The Director and Head of Payment Systems at the Bank of Ghana, Dr Settor Amediku, has indicated that the Bank of Ghana will be laying before parliament a Payment Systems and Services Bill aimed at facilitating the provision of insurance services by the various banks in the country. According to Dr Amediku, if the Bill is passed into law by the end of 2018, it will improve financial inclusion and broaden the insurance penetration rate in the country. His concerns about the insurance sector come on the heels of many others from industry players and experts who bemoan the low penetration of insurance amongst Ghanaians.
However, a review of data from the Ghana Living Standards Survey (6th Round) undertaken by the Ghana Statistical Service and published in 2014, shows that household penetration of insurance has not been as stark as the reported data on individual uptake. The report indicates that more than three out of five (60%) urban households have short-term insurance policyholders. Almost 90 percent of urban households have people who hold a commercial or business policy, 83.3 percent hold property policy and 77.4 percent hold vehicle or motor policy. Medical (38.1%), funeral (25.7% and vehicle or motor (22.6%) are the main insurance policies held by rural households.
The proportion of household members with long term insurance policies follows the same pattern as for short-term holders, with more than 70 percent holding a long-term policy. In the urban areas, 78.6 percent of households have at least one member who has a retirement or annuity plan; 70.6 percent have an education policy while 74.4 percent have an insurance policy paid for by the employer. A higher proportion of household members in urban areas do not have a policy (60.5%) compared to the rural areas (39.5%).
The distinction between the household penetration figures and the individual uptake figures underscores the fact that awareness of insurance is fairly good, but issues regarding consumers’ understanding of insurance covers and the affordability of insurance products are rather pervasive. Indeed, according to the same report, the main reason cited by members of households for not having an insurance cover is affordability (48.5% of households). The situation is almost the same in both the urban and rural localities (49.1% for urban and 48.0% for rural).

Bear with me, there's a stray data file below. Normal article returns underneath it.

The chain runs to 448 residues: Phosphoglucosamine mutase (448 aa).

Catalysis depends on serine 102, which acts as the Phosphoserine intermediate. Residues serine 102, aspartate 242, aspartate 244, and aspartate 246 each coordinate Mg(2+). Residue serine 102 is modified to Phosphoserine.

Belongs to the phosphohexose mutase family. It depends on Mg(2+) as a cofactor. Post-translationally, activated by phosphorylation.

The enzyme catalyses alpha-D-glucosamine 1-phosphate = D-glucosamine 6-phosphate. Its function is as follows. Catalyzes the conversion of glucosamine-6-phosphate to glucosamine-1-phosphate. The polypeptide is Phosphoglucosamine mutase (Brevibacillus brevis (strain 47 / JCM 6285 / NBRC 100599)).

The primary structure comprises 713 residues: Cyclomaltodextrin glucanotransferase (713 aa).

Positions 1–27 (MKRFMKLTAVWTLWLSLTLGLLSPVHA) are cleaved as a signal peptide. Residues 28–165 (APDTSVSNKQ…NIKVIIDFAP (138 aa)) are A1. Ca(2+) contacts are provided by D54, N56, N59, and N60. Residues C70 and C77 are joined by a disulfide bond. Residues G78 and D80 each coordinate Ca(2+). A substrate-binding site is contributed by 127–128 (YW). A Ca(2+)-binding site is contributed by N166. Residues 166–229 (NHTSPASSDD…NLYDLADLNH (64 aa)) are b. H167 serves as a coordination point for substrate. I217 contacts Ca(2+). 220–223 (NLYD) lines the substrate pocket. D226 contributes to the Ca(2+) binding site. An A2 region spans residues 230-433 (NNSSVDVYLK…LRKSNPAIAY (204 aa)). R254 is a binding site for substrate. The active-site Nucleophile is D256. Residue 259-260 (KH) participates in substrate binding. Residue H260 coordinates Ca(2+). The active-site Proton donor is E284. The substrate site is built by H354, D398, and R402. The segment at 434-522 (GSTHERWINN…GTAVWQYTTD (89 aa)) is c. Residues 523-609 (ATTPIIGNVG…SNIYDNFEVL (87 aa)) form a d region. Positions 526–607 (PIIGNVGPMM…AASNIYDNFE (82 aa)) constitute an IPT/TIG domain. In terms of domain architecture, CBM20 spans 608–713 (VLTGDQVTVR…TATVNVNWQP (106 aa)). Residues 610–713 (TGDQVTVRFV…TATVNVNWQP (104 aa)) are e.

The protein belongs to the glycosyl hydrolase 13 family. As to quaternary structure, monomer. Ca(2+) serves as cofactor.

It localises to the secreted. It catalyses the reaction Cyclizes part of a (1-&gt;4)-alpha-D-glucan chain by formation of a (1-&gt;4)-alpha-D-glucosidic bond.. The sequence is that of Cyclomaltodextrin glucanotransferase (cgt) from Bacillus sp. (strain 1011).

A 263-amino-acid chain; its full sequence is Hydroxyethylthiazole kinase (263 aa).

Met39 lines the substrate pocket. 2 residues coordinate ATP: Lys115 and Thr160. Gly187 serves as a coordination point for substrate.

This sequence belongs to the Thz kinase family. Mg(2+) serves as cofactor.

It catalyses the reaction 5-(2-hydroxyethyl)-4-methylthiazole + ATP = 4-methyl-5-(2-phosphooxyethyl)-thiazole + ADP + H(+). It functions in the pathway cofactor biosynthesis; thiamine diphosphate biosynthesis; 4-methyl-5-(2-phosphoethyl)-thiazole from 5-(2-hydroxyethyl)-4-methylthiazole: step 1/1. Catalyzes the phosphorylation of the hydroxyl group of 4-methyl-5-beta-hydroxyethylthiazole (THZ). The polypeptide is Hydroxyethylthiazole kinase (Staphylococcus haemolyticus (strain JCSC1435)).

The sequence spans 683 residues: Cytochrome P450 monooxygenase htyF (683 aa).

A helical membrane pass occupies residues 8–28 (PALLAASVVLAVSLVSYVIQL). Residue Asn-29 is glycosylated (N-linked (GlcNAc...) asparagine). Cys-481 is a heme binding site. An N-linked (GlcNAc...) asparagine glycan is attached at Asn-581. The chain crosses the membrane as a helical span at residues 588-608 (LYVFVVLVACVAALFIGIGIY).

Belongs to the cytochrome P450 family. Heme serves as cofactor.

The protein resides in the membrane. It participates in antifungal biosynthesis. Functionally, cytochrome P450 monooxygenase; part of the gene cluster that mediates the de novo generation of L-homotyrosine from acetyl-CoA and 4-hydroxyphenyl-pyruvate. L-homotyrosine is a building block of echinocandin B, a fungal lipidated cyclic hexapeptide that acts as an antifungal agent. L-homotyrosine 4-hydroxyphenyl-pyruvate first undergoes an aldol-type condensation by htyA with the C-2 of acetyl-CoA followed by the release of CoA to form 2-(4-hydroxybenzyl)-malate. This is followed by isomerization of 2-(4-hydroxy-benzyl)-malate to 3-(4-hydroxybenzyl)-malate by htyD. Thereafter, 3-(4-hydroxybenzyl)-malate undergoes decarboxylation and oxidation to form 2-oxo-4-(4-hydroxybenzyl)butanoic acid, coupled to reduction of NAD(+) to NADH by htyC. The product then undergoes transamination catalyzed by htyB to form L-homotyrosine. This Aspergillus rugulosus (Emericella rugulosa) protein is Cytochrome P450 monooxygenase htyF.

The report further highlights that in the rural areas, about one-third of the households (32.5%), which is more than twice the proportion in urban areas (14.7%) do not have an insurance policy because they do not know how insurance works. More than half of households in rural coastal (52.5%) and 56.9 percent in rural forest do not have insurance cover because they cannot afford it. Very small proportions of households indicate that the insurance companies are deceptive hence the decision not to take an insurance policy.
In an exclusive interview with Mr Kwame Achampong-Kyei, Executive Chairman of the GLICO Group, to discuss findings from the Ghana Statistical Service report, he was emphatic that the way forward for the insurance sector is “to go back to basics”. According to him, when GLICO started out in 1987 he had a clear vision to make insurance accessible to every household in Ghana. This, at the time meant the development of simple products arising from clear consumer needs, affordable premiums and maintaining a human face to the company’s customer services; considerations that he believes have given way to less customer-focused strategies and tactics in recent times.